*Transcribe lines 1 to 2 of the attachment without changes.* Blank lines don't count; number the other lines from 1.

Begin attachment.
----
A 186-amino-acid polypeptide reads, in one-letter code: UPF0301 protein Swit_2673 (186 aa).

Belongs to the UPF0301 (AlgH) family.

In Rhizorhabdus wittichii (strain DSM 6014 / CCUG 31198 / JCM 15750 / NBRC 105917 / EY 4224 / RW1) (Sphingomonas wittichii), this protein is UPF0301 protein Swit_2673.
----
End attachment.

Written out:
A 186-amino-acid polypeptide reads, in one-letter code: UPF0301 protein Swit_2673 (186 aa).

Belongs to the UPF0301 (AlgH) family.